Piccolo Wine Room (Review)

Piccolo Wine Room in Glendale serves well-priced wine and a splendid small menu

Nov 18, 2015 at 2:06 pm
click to enlarge Chef Aimee Saling’s rotating menu of soups, salads and excellent entrées is worth the drive.
Chef Aimee Saling’s rotating menu of soups, salads and excellent entrées is worth the drive.


lendale is one of the most desirable residential suburbs in Southwest Ohio, but most city-dwellers have few reasons to go there. We hadn’t been in years when we ventured to Glendale Square to try Piccolo Wine Room, adjacent to the shop Village Wines of Glendale (formerly Piazza Discepoli). Luckily, it was one of the last warm evenings of the fall and we scored one of the half-dozen patio tables. Manager Julia Piazza Porter welcomed and seated us, and took great care of us and the 15 or 20 of our fellow diners who spent the next couple of hours sampling wine and chef Aimee Saling’s six-item food menu. Both the setting and the bonhomie made for a splendid experience — and we enjoyed the food and drink, too.

Although the wine shop has been open for 13 years and the wine room since 2005, hot meals have only been available since Saling came on board in December 2014. Ownership has recently changed hands, too, with Kate and Jeff Eberlein taking over in early November from the Piazza family. They will complete the transition with the new name — Village Wines — and a few changes to the retail side by the first of next year. But the wine room will remain as is, according to Porter, who also will stay on as manager.Conceived as a wine bar, Piccolo offers wines by the six-ounce glass ($7-$9) or two-ounce taste ($3-$4), or you can select a bottle from the shop next door and pay $10 corkage. Choices listed on a chalkboard include three sparklers, a rosé and about eight whites and a similar number of reds. If you bring non-wine drinkers with you, they can choose from a list of mostly local bottled beers.

We wanted to try as many wines as possible, so we created a couple of “flights” from the two-ounce tastes. My husband, George, went with whites — an Oregon pinot gris, a California chardonnay and a chenin blanc/viognier blend from France. The 10-Span pinot gris was his favorite and he had a little more of that with the meal.

I selected from among the reds after hearing Porter’s description of her favorites and sipping a couple of samples that she poured. My choices were a Chilean cabernet sauvignon, a malbec from Argentina and a California zinfandel, with the latter having a bit more character and bold fruitiness than the others — so the McCay Zinfandel was my best sip of the night.

Porter told me that the list stays pretty constant, with marginal changes by the season and a few wines that are so popular with regular patrons that they keep them for months at a time or until the supply runs out.     The featured wines were all in a mid-range quality and price level, and I’d have liked it better if they’d included one or two premium pours for the more adventurous drinkers. I’ve suggested this at other wine bars, though, and hear that there’s a problem for the house when they open something high-end for one party and then nobody else orders it, so it becomes wasted wine.Although the wine room operates Tuesday through Saturday, hot food is available only on Thursday, Friday and Saturday, with a simple cheese plate and maybe a couple of other snacks earlier in the week. The menu rarely repeats from one week to the next but usually will include a soup and a salad, a hearty burger or meat dish and perhaps another sandwich and two or three entrées for a total of six choices.We tried four of them. George started with roasted garlic and corn bisque ($6), thickened with not too much cream and garnished with bacon — a delicious soup. I asked for a half-order of the salad, which was crunchy cashew and kale ($10 whole; $5 half). It was pretty much a perfect salad with contrasting tastes and textures provided by the main ingredients as well as goat cheese crumbles, thinly sliced red onion and toasted garlic breadcrumbs tossed with maple-Dijon vinaigrette. I hope chef Aimee makes it again when we’re out that way.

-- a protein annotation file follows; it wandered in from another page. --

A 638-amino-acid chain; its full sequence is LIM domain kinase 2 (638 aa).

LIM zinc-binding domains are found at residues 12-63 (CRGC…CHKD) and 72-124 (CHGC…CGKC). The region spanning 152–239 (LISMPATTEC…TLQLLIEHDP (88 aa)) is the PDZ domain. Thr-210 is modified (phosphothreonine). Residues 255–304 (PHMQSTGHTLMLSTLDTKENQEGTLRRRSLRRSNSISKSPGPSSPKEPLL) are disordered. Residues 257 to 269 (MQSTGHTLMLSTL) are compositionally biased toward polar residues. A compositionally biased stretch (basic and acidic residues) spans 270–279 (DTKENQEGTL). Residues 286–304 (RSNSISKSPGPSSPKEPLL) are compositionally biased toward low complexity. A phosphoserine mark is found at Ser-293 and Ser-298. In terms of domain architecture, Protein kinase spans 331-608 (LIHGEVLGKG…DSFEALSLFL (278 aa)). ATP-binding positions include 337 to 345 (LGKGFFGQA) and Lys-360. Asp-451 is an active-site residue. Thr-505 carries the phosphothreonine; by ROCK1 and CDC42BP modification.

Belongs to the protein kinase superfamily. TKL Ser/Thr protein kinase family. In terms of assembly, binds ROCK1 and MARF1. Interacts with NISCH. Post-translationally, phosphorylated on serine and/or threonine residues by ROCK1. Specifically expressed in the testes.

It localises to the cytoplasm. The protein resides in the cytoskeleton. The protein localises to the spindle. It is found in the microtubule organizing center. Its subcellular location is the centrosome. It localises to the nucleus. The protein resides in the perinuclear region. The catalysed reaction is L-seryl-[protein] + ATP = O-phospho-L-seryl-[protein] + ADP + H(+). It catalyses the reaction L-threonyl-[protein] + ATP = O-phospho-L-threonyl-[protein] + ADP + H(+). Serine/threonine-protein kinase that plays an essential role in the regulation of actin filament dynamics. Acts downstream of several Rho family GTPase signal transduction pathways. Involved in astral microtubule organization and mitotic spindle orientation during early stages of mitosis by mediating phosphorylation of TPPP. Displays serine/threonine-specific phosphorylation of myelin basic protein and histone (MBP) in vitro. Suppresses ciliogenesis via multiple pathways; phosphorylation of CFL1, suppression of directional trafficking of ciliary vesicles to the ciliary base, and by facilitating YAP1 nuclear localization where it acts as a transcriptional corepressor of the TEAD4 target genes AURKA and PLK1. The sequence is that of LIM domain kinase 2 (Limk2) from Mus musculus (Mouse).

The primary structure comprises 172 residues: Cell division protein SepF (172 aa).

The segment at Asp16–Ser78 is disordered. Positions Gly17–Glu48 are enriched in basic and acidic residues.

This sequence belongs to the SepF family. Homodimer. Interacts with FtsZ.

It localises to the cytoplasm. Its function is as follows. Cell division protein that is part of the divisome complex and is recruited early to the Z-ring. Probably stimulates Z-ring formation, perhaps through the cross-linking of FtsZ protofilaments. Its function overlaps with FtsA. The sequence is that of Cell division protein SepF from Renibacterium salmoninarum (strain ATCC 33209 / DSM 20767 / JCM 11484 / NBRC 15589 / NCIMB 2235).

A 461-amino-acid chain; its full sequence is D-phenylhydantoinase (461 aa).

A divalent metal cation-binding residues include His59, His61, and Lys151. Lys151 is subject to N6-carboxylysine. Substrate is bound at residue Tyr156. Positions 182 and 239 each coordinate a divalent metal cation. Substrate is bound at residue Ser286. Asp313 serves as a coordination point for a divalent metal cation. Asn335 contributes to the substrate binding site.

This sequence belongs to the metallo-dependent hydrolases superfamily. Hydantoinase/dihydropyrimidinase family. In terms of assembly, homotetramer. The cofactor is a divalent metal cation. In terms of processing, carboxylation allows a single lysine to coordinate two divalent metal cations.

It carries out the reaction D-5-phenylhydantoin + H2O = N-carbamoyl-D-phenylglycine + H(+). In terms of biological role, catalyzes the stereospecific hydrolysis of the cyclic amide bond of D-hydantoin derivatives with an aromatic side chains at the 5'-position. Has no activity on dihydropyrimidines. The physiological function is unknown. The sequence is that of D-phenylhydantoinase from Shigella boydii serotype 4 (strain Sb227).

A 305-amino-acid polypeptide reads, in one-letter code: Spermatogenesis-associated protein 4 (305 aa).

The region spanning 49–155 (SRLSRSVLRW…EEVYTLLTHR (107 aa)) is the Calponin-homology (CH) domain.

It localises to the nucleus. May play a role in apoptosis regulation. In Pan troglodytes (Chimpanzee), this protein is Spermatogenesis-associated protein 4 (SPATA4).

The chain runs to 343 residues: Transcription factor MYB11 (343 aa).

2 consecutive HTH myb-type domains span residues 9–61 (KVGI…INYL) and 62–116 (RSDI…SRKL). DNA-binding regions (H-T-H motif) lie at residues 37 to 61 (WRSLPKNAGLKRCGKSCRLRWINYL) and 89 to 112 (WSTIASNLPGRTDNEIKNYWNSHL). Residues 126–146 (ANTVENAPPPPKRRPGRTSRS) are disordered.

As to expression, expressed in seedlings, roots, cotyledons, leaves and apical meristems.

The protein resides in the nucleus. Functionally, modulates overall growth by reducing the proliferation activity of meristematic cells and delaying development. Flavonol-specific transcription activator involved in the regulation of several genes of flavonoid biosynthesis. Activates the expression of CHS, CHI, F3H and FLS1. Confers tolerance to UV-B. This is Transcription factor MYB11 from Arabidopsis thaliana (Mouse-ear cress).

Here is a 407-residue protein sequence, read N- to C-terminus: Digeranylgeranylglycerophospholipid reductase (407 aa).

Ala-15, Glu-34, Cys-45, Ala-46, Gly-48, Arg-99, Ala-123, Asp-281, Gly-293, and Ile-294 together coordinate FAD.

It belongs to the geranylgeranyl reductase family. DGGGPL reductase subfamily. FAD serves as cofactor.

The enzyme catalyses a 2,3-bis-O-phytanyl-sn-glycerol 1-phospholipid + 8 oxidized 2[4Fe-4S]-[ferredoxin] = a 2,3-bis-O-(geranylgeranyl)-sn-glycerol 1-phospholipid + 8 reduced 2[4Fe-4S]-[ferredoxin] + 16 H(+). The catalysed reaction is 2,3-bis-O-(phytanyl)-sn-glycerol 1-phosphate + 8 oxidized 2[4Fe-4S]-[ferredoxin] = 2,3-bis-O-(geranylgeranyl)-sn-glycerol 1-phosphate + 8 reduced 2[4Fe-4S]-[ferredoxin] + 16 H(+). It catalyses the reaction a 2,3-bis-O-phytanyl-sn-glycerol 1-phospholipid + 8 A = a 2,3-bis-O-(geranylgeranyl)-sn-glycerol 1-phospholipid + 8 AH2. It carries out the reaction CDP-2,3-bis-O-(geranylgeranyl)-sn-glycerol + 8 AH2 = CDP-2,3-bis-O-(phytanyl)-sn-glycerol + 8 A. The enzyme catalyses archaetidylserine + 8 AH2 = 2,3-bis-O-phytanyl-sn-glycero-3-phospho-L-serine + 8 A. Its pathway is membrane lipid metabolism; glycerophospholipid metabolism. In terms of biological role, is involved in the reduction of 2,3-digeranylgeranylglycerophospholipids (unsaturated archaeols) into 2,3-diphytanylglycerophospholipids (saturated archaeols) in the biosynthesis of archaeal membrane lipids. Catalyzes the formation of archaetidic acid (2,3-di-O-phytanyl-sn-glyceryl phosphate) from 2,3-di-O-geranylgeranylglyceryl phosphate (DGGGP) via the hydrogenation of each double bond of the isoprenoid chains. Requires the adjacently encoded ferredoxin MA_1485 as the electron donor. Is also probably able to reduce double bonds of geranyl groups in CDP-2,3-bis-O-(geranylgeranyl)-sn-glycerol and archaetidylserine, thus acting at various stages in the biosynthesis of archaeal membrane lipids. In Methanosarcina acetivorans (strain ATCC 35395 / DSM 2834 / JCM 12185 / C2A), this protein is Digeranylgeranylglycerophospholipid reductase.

For our mains, he got the very good mushroom and asparagus crepes ($12) and I went for beef Bolognese ($13). We especially liked the crepes: two tender, warm pancakes surrounding sautéed mixed mushrooms, slices of fresh asparagus, prosciutto and melted provolone cheese. My bucatini pasta could have used a more generous amount of the tomato/ground beef sauce, but it was a satisfying dish that yielded leftovers to take home.

No desserts grace the menu, but Porter told me that they will be adding a line of chocolates, and in the summer they had housemade gelatos. The overwhelming majority of Piccolo patrons drop in from surrounding neighborhoods, but the concept and execution make it worth a visit even from city folks.

Go: 23 Village Square, Glendale;
Call: 513-771-6612;
Internet: piazzadiscepoli.com/piccolo;
Hours: 3-10 p.m. Tuesday-Thursday; 3-11 p.m. Friday-Saturday.